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THE JBARRE DAILV TIMES, BARRE, VT. SATURDAY, NOVEMBER 25, 1922.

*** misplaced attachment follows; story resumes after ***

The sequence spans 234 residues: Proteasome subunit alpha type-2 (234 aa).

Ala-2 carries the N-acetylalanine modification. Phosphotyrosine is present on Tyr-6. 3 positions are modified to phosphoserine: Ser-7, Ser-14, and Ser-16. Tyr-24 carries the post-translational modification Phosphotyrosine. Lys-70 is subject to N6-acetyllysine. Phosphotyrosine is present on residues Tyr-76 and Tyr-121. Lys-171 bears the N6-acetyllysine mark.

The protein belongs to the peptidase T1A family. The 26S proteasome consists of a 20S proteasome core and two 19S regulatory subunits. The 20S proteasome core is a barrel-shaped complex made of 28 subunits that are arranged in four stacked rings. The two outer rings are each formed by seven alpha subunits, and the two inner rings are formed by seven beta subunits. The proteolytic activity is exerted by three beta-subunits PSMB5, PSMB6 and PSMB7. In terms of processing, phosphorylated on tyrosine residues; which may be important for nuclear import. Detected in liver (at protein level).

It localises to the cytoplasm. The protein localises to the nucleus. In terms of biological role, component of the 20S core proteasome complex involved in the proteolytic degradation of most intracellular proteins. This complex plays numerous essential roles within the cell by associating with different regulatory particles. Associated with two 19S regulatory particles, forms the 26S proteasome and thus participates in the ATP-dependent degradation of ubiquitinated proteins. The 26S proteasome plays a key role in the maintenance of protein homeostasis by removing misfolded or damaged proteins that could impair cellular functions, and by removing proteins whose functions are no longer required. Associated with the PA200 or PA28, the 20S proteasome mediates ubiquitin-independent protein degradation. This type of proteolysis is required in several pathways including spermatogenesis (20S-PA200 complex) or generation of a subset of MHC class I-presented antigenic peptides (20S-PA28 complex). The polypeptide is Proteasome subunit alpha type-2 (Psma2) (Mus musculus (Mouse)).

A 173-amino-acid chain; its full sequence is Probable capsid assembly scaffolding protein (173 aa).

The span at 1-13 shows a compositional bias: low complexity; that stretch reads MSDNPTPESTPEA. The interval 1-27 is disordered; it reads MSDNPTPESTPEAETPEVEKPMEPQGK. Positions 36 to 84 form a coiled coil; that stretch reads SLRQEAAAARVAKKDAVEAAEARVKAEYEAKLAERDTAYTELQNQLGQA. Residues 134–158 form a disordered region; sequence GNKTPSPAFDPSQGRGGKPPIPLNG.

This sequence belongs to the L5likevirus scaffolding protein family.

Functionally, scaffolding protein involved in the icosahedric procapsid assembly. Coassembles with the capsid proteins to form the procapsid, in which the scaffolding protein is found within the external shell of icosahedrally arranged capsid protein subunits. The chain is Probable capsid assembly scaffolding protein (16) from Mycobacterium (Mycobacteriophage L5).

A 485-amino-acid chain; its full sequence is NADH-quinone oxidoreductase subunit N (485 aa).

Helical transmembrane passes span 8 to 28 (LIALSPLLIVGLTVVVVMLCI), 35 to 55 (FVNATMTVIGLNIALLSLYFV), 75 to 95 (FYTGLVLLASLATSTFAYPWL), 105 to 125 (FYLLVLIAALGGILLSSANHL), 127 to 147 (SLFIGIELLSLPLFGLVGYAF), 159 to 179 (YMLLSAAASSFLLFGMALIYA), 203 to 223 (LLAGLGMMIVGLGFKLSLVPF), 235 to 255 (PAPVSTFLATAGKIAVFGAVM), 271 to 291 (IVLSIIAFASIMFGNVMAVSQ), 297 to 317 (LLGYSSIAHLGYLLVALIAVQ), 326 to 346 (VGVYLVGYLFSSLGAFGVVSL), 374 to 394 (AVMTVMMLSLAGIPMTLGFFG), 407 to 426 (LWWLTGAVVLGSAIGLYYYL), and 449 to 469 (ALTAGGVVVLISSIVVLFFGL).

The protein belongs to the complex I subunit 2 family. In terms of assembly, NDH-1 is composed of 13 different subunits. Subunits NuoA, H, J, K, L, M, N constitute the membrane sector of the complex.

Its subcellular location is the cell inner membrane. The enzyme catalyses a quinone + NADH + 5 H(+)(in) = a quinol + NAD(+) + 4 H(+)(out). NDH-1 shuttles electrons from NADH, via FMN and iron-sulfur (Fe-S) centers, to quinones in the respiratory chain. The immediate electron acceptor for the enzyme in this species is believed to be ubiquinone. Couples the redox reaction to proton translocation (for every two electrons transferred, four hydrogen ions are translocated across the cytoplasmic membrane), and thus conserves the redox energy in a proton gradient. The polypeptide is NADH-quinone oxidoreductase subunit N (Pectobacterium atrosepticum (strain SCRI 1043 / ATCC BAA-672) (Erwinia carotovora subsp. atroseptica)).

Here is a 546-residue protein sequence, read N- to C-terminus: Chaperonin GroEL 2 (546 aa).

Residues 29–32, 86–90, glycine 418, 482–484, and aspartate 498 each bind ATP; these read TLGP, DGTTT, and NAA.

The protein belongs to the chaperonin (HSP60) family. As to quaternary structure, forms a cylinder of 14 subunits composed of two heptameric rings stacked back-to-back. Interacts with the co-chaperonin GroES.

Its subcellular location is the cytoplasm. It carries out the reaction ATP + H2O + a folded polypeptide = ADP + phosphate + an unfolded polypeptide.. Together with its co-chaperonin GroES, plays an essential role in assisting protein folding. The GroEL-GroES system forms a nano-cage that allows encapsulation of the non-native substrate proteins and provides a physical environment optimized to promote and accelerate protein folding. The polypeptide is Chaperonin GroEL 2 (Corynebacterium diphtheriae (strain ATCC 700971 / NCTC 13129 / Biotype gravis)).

WANTS AMERICA AT LADSANNE Clemenceau Declared That Is Purpose of His Visit to United States SAYS AMERICANS -CAN SETTLE ROW Tn Boston Address He , Again Accused Germany of Preparing for War 1Wn. Hot. 25 (By the Aasociatvd Hi, fighting blood up, the Tiger of France turned from the ab irn.t to the noecine yesterday, an swered his critics at Washington with harbed phraser, and declared that wpal be really came to America for wa to ,h tn rfraw the United States into the conference at Lausanne for the set tlement of the eastern crwis, Speaking .in Treinout temple before a fashionable audience that had unbent even to the extent of giving him "three taTih and a titrer." led by Govornor Cox. Clemenceau said he had not in tended to tell Americans how to run their own business. "But they have asked me to go fur ther." he said, referring to the aer tions of aenator at Washington that his addresses were too vague. "They almost dared me. I am ready to-day in Boston, to bo a little further. I'll give you not am advice but what I think. It is the very simplest thing in the world. "There is atLauanne a conference where England and France are sup posed to agree with Italy, which might f ... I-J1...I1!.. T ... .1.. meet wnn some aimcuiues. uie Yankee come and say, 'Good day, gen tlemen, is there a seat for me I' Tbey will eive him an arm chair. "Never were circumstances better. Go there and you will meet the east em question which ia troubling the world for the last 600 year. And you will do more you will settle it be cause you can dp it, because the pres ence of America in Europe again will ' tell the Germans that they won't go farther than certain limits, and be cause everybody will understand that there is a moral and material power which is to take possession of the world not for donation, but for free dom. "Let my conclusion be this: Let us unite. Let us be-good. Let us be free." The aged premier, looking a trifle worn, but full of enthusiasm, spoke for more than an hour. Several times he warded off Colonel Stephen Bonsai, conductor of his tour, when the col onel rose and whispered he had talked long enough. "Let me say Just a little more," he ' would insist, as the audience applaud ed, and say mora he did, until lie had his say. Earlier in the day the Tiger had granted his first American interview, in which he answered caustically the criticisms levelled at him and his coun try in yesterday's debate on the Sen ate floor at Washington. He had paid special attention to Senators Hitch cock and Borah, launching barbed sal lies at both, some of which were so hot that he later asked that they be stricken out. He paid his respects to them again from the platform, without, however, using their names. And his defense of himself and of France against charge of "militarism" and "imperialism here were couched in terms of reproach rather than in fiery sentences. "To-day," he said, "I hear I am an imperialist because I have got a war budget of five billions, and that I am a militarist because the French have military service of 18 months. "Well, I hope if we are not too early surprised by a new war that this time THE MORNING NEWS SUMMARY Clemenceau of an elderly woman who was his ptipij in New York 67 years ago was described yesterday by Col- lonel Stephen 'Bonsai of the Clemenceau of military service ran be shortened. I party. The incident occurred at the re hope that the French budget of war option at the State House Thursday, can be lessened. But I am not going to 'A beautiful old lady stepped for make any promises about it. I do not! ward," said Colonel Bonsai, "and from concede that England and America have the right to complain, beeun: they left me and obliged me to defend my country in such a manner. I am not going to complain of you because you organize your military and naval defenses as you see best according to your law and decisions of Congress. her motioDs I saw that she meant to embrace him. I immediately restrained her. She gave me an indignant look. and then turning to M. Clemenceau, said: " 'Do you know me ?' 'Of course I know you,' he replied. Ton are Nellie Skinner. You were the Therefore, why should you complain of best French pupil in my school in New mef Dont you think it is humilial ingt "I wruld like very much to hear from anybody at what time we turned militarists. It was not when we were fighting, because we never had sol diers enough. Was that militarist be muse we saved the whole of the world from the German dominating under taking? Was that militarist because our men had to fall and we had to And men to follow until you could come! "Well, cant I say something in that line when I am not sure under what circumstances a new war can spring, for instance in the rat, where Amer i'a is just as well interested for a great many reasons as we are our selves!" The Tiger renewed his assertions that Germany was arming and prepar ing, with Kus'ia and Turkey, for a new war. "Here is a paper that was not in- U4t tended for you," he said. "They say jllii's tney ion t lanncate guns and of course they dont fabricate guns as you fabri cate sugar and steeL openly. But if they don't fabricate, tell me why on the 15th of July in one manufactory that I know of, the officers of the al lied armies discovered l."0 groups of cannons. 1V.V enough ' to arm two corps! Here is the list since 1921. Guns, four hundred thousand and so many. I could spend all my time doing this, but that is quite enough to judge fmm." When Colonel Bonal finally rot the Tijrrr to quit, th audiao jrave him ', a long ovatniB. Then be climbed into his limousine and drove to the Booton liuwum of fine arts. He spent about half hour there, dividing his time between two nf his pet hobbies re main of pre h.t,ric features and ( Linese and Japanese art. The ti.il t t!;e inunnim mr sljrM-M-e.ng trip in R,t. York. I'm tired of kiaslne younff la dies and I am going to kiss you here and now.' "Whereupon M. Clemenceau embraced her. "It developed that Nellie Skinner was the only surviving member of M. Clemcnceau's French literature clam which he conducted in Jvew York 57 years ago and he remembered her in a Bash." rap ftftTTS.'fl Medicine was hi KECOGMZED OLD PUPIL CVmenreaa ErtUiraed: "Of Ccr$ I Ecow Tor. Tea Are Rclbe Simmer," i; :, Nt. 5. RreoimitKMi hr VI. L BATTERY STORAGE Vwnter is coming and your battery is a delicate part of your automobile. Let our experts look after it and be cure of a hot park and nappy starter next spring. Fricea on request.- Kelly & Nelson Main Street Garage. Service and Satisfaction "Phone 77 1. President Harding and his cab inet seek to find ways of strengthening hand of govern ment in its determination to en force prohibition taws. v Execution of Erskiue Childers 'nhocks England even more than did death of Michael Collins, find Englishmen fail to explain Child- . erst .change' from British patriot -to Irish revolutionary, , Turkey ak Lausanne con ference for -neutral son - Along Bulgarian -Grecian" frontier from Black to Aegean seas, declaring neutral area will lessen danger of future wars with neighbors. Greek cabinet resigns and mil itary authorities take severe po sition toward former ministers on trial for. treason. ' Chancellor Cuno announces that new German ministry will, seek to effect greater industrial production by more , good will between workers and employers. London hears that Annie Mac Swiney, lymg on stretcher, has been returned to gates of Mount Joy 'prison to continue her vigil and fast. White House officials deny that president in Bis next mes sage to Congress plans to dis-, cuss change in act sharply lim iting immigration to United States. . ( . Hiram W' Johnson at San, Francisco Asserts that Clemen ceau is not concerned with the world's woes but with France's advantage. Mayor of St. Louis receives letter declaring that "bullets are ready", for Clemenceau's visit to that city, Dec. 3. National grange in final aes--,sion at Wichita, Kan., unani mously opposes ship subsidy measure by United States gov ernment. .Eugene Grace and W. E. Corey at New York, announced comple tion of negotiations for merger for Bethlehem Steel corporation and Midvale Steel and Ordinance , company. Death in New York City of George Henry Story, who won fame by hia portraits of Abra ham Lincoln. Tiger of France at Boston gets elopement proposal from child of thirteen and is also credited with recognizing an elderly worn-, an who was his French pupil in .New York 67 years ago. .'. Joseph C I'ellctier, ' ousted Massachusetts district attorney applies to authorities at Boston for passport for European tour. Georges Clemenceau, France's Tiger, answers Washington crit ics by inviting America to sit in at Lausanne conference. ""William II. Vandcrbilt, son of the late-Alfred G. Vanderbilt, entertains guots from New York and Boston at Portsmouth, ft. I., in celebration of his 21st birthday . and inheritance of $5,000,000, left him by his fa ther. Leo Marangi found shot dead in west end apartment in Bos ton. Three men and a woman held by police in connection with shooting, ga've their names as Leo Marangi, jr., Arthur Cham belli, Pasquale Coiero and Theresa Marangi. Mrs. Ma Fletcher Eitabrook, widow of Arthur F. Estabrook, Boston banker and philanthrop ist, dies and by her death nearly $1,000,000 in public bequests . contained in her husband's will, becomes available. Body of Mrs. Ida Anderer found in cellar of he home in Quincy, Mass., by her 14-year-old daughter, Marie. BOTH PREPARE FOR SURPRISES Harvard and Yale Are Ex pected to Put on Some , Strategy 76,000 PEOPLE ; POUR INTO BOWL CANNOT LIVE WIIHJJTM Science Discovers That Vitamlnes are Absolutely Essential to Health FRUIT JUICES k SOURCE OF VITAMINES Chances Seem to Favor Yale Slightly in To day's Clash New Haven, Conn., Nov. 25 (By the Associated Press). Like the knights of old, football players of Harvard and of Yale put on the armor of the grid iron to-day for ' their annual joust with the pigskin. To see the Crimson and Blue students in their annual match of bruising contact and skill ful evasion a concourse of alumni and fair followers came from the ends of country, ' Outstanding among the 76,000 odd who were sure of seats, was the war time premier of France, Georges We' menceau. the prospect ot seeing in action at the sport that is new to him the teams of the two American col leges most widely known to the world was too much for the liger to miss. With no weather problem present for the day was one to bring out the best play and the highest light ..rf the varigate-d spectator . masses talk I turned to the teams as they would line up tor the modern passage ot arms. The ovcr-nisrht announcement of Coach Tad Jones that Yale would in elude in its backileld, Charles O'Hearn, its greatest offensive threat, who had been considered out of the contest be caue tl injuries, brought new factors into tl h probable trend of Blue strate gy, and developed anew the question of what surprise Harvard would spring. The use of. Hammond, a soph omore, in place of Ckapin, a lettered veteran, was a possible minor surprise, somewhat discounted. The disposition of Captain Buell, crack quarterback, still i.Ule more tln a convalescent, contained anoth er possibility of surprise, with his ap pears nee at the start announced as probable. Whether Roscoe Fitts, the backlield star of two previous seasons, this year side tracked in the unsuc cessful process of converting him into an end would get into the frame at all with his passing and kicking abili- j ties was anothcr,quetion of interest. Line for line lale was almost gen erally agreed to be the stronger on the scrimmage frontier, yet the difference was not overwhelming. It was in the backflehl with men available on each team for special ability to support a scheme of surprise strategy that the issue lay. Buell at quarterback would be the craftiest field general available in either camp, it was conceded. Neidlinger, Yale's opening choice, would have to make up much in rush ing ahility to meet Buell's inspiration al and tactical value, but the Blue ex pected to be able to go out and gain ground bY sheer force, adding to it In the pinch plays pfflVided for special I summons. narvara on me uneri hand, it was known, spent most of the j weeK in preparing a aeiense ior tne Yale attack and with its deceptive of fense built around Owen largely hoped to outsoore Yale. Owen, through this eaon has been in little more than an hour of actual play and he told friends that on this, his last appear ance on the college gridiron he was going out to make up for lost time. ARMY-NAVY CLASH TRUIT-A-TIVES" th wonderful Fruit Medicine is Rich in Health-Giving Vitamines Thousands of men and women are falling1 ofTin health and vigor because the food they eat is lacking in one clement, without which they cannot keep fit. This element la Vitamine. Ordinary meats and fish do not contain it. Milk is not rich in it. Manufuc-, tured foods have the Vitamines destroyed in the process of manufao ture. Some fruit juices are rich a Vitamines. A careful examination of experiments conducted by both British and American authorities shows that Oranges contain an abun dance of both 'B" and "C" Vita mines and Apples contain a relatively largeamountof these vital substances. Why is it that " Fruit-a-tives " gives such marvellous resultsinovercoming Constipation, Impure Blood, Starved Nerves and a rundown system? Because "Fruit-a-tives" Is a trna fruit medicine the only medicine la the world made from intensified fruit juices. "Fruit-a-tives" is rich in tha 'B" and "C" Vitamines, derived from the juices of oranges and apples. To take "Fruit-a-tivea" regularly, la to supply the system with the Vita mines which are needed and which are absolutely necessary to healths . COc a box, 6 for $2.50, trial size, 25c At dealers or from FRUIT-A-TIVES JJmited, OGDENSBURG, N. Y. NATIONS OBJECT TO GUARANTEE That Peace Will, Be Main tained in Balkan Zones NEUTRALITY BELT IS PROPOSED HEAVY EATERS SUFFER FROM - WEAK KIDNEYS $16.50 The American men and women must guard constantly against kidney trou ble, because we eat otten too mucu rcu meat and all our food is rich. Our blood is filled with uric acid which the kidneys strive to filter outi they weak en from overwork, become sluggisU, the eliniinalive tissue clog and the- raault is kidncv trouble. ' bladder weakness and a general decline in health. When your kidneys feel like lumps But Matter Goes Over" To, 2lTTlZrT"'l" a Conference Later , Laumtnne, Nov. 25 (By the Associat ed Tress) .The request of the Turkish delegates to the Near East conference for a neutral Rone on Turkey's western boundary has bucn held up, apparently because no nation wants to guarantee peace in any Balkan none. Ismet Pasha's statement that Turkey deuired the powers to guarantee the neutrality of a. belt thirty kilometers wide on each side of the Torco-Bulgarian and Turco-drecian frontiers along1 the Mantua river, brought no definite de- obliced to seek relief two or thrt-e times during the night; if you suiter with sick headache, or dizzy, nervous spells, acid stomach, or if you have rheumatism when the weather is bad, get from your pharmacist about four ounces of Jad Salts; take- a table spoonful in a glass of water before breakfast for a few days and your kid neys may then act fine. This famous salts is made from the add of gripi4 and lemon puice, combined with lithia, and has been used for generations to flush and stimulate clogged kidneys; to neutralize the acids in the urine so it no longer is a wiurce of irritation, tiiiis often ending bladder disorders. Jad halts in inexpensive; cannot in jure, makes a delightful effervescent f lithia water beverage and belong in Not much money for a Suit- of clothes, as I rices go these days, but you never saw a bet ter suit for the money in all your lifetime. y These $16.50 Suits are just the best ever for every day wear. , And you'll get more than the price out of them. ... Look 'em over. Moore & Owens Home of-Hart Schaffner & Marx Clothea Barre's Leading Clothiers, r 122 North Main St Tel. 275-BI. cision bv the powers. It was evidently agreed that the neutrality question t every home, because nobody can make eu oi later, at uie nraDia mistake by havin afternoon before 50,000 or more peo ple, including Vice-President Coolidg-e, Secretaries Weeks and Denbv of the army' and navy, (kneral Pershing and oflicers of high rank of both services. It marked the return of the battle to Franklin field for the first time since 1014. - First the army and then the navy had their final vorkout on Franklin field yesterday afternoon. Both prac tioes were secret. could be dispos of the erpected discussion on the Dar danelles question. Jjedeagatch and Ivaragateh are two names which are heard in the confer ence nans and hotel lobbies with t!! regularity with Vhich Fiume was dis cussed in many tongues at Paris dur ing the peace conference. The Bulgari ans and the Greeks each profess a ma terial interest in the former. M. Venizeloa, former premier of Greece, in an impassioned audience with the Journalists, explained that Greece could not give up this village at the mouth of the Maritza to the Bulgarians. Premier Stamboulisky was equally insistent that Bulgaria could not retain ber economic poise if denied this port on the Aegean sea. KaragRteh is in dispute between Turkey and Bulgaria. It lies just west of Adriarfople and is the railway ter minal of that city. by having a good kidney flushing any time. adv. . , DANIELS CRITICIZES SENATE. For Georges Failure to Welcome Clemenceau. "There in't a great deal to choose," '.,,' . ! r?V id head Coach Folwell of the Kea "' rmer secrets r of the n.v. Does. "XVm look for victorv. n dnos :""u' K"" ,ICU '"rawr? e the army." , Suspicious Symptoms. Doctor Your husband will be up in ! J 4 ' !-, ,1 '. a. aay or two. jure. iohd. ny an mis , distress? 1 Apprehensive wife I was so afraid, , doctor. All night he was practicing (.he harp on the bed-rails. Boston Trail-J script. ; . i . j Saved From a Broken Neck. ' "I heard your boy at college broke his leg." , "Yes. he's in great luck." "Lnckf ' - - ' "Sure! He won't lie out of the hos pital till the football season is over." Boston Transcript. ... j THOUSANDS AT FENWAY Boston, Nov. 2.". Because of Brown'i United States Senate for their failure to welcome, Georges Clemenceau, former premier of France, now vihiting this, country. I "I felt nslianxad " said Mr TluninU ' In Order To Set the Brown-Dartmouth "when senators of the I 'nited Htatea ' Clash failed to give a welcome to.the Tiger of. rrance. lie is telling us some unpalat-j able truths, it is true, and while we defeat of Harvard interest was in- may not concur in some, yet I think: tense in the 17th annual gridiron clash ,J'at a man of eight-one, "with his ambi- j between Dartmouth and Brown to I T , . . . f J " "8LFnlu w , , ... at least with respect, played at Fenway park . this after. . noon. , ' ' -'"1 isvvr tt k rniiMiNn Thousands of adherents of each in-! stituticm were headed in the direc- lnrirjii Force. T Chins" Will Be! ion ol the playing field at an early Effective Anril 1. 1023. in both camps. land separate command, known as the r. . : .American Forces in China, was an-j French WUhont a Struggle. niumw, yrt terday in army orders. Crea- (A la Don Marquis with apologies.) ! t ion of command, the orders state, was' She asked me if I wouldn't sop. ' made at the direction of President' "No, dear," I wid, "I'll be de trop."j Harding and will be effective April 1,1 Boston Transcript, 1923. j Promised to Be An Encounter of Fairly Even Proportion. Philadelphia, Nov. 25. Football war riors of the United States naval acad emy at Annapolis and the United States military academy at West Point were up early to-dav, eager for their great battle on Franklin field this The Health Value of Blood Medicine l5y " blood medicine" we mean, for instance, Hoodia Sarsaparillm, for nearly 50 years the atandard remedy for blood disorders. Working through the blood, the peat distributing agency of the body, it carries purity, health, etrength, vitality to every organ. The general health quickly re Fponds to the powerful influence of this good biood medicine. One old friend wrote us: "I seem to foel a thrill of new life just as soon an I begin my annual course of llood'a. L xa. BflHM HEALS CHILD'S E CZEMA On Cheek. Itched and Burned. Could Not Sleep. " Eczema broke out in rash on my little girl's cheek and when scratched it spread and formed sore eruptions. They itched and burned o that even in the daytime she suffered and waa very irritable. At night she could not sleep on account of the irritation. 44 I sent for a free sample of Cuti enra Soap and Ointment which helped her so I purchased more and in about one month she was com pletely healed." (Signed) Mrs. C. B. Albro, R. F. D. 117, Barrington, R. I., Sept. 23, 1921. Cuticura Soap, Ointment and Tal cum axe all you seed for every-day toilet and nursery purposes. Sufe tack Fn Vr W amrMmIt. nkMM, Ban m.llHI. Ma " bud rw whir, acapfte. OflnaxMnt ifc ba1 aOc. TalcwnSe. Thanksgiving and Then Amongst other things, we are thankful for ""the genial weather of the past month, it has been a great help to the coal situation;' but from now on we will have to prepare ourselves for colder and stormier weather wThich will increase consumption, cause delay in transportation and bring out forcibly the shortage in anthracite coal. To meet this short age we have put in a supply of Economy coal, also a fine grade of Domestic sized Bituminous coal, the use of which we strongly recommend. D M. MILES COAL COMPANY Tel 133, 140 North Main Street 1 itefeSfedli! M l M 41-1 tin. I A & Buy Your VACUUM CLEANER As you do your car. On Specifications and Performance. No two cleaners are alike. They vary greatly in what they cost to make ; they range widely in efficiency j they dif fer much in strength and lastingness. The Hamilton Beach Mfg. 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Mori., Wed, Fri. 7-8 p. m. Granileville, Mon.. Wed.. Fri., 31 p.'m at It. J. Little's. 1 We Do Dyeing FURS We Bteam Hush Coats We are prepared to do any kind or remodeling and re pairing of Furs and Fur Coats. We have a full line sf Fur 1 Trimmings and Linings for Ladies' and Men's Coals in B stock. Work done in a reasonable length of time All work guaranteed. Open evenings. Walter Krinovitz Tailor and Furrier. Eastman Blk, Over Llttlefield's Music Store. 182 N. Main SU Thone 192-J. Si Advertising ; is the Sunlight of Business To all that is healthy and vital in business, it means increased strength and growth; but ad vertising is a fierce heat which withers and consumes that which is unsound. A business which is not a good business should not bo advertised. A business which " would not benefit from wide spread appreciation of its deals had better acquire a new set of ideals. f PchlW4 fjr tW F rr rnT Tmse, fa rtve-persiln wit Tl AneriraJi Aaaociatio cf Arertuirf Agnt!. U I ii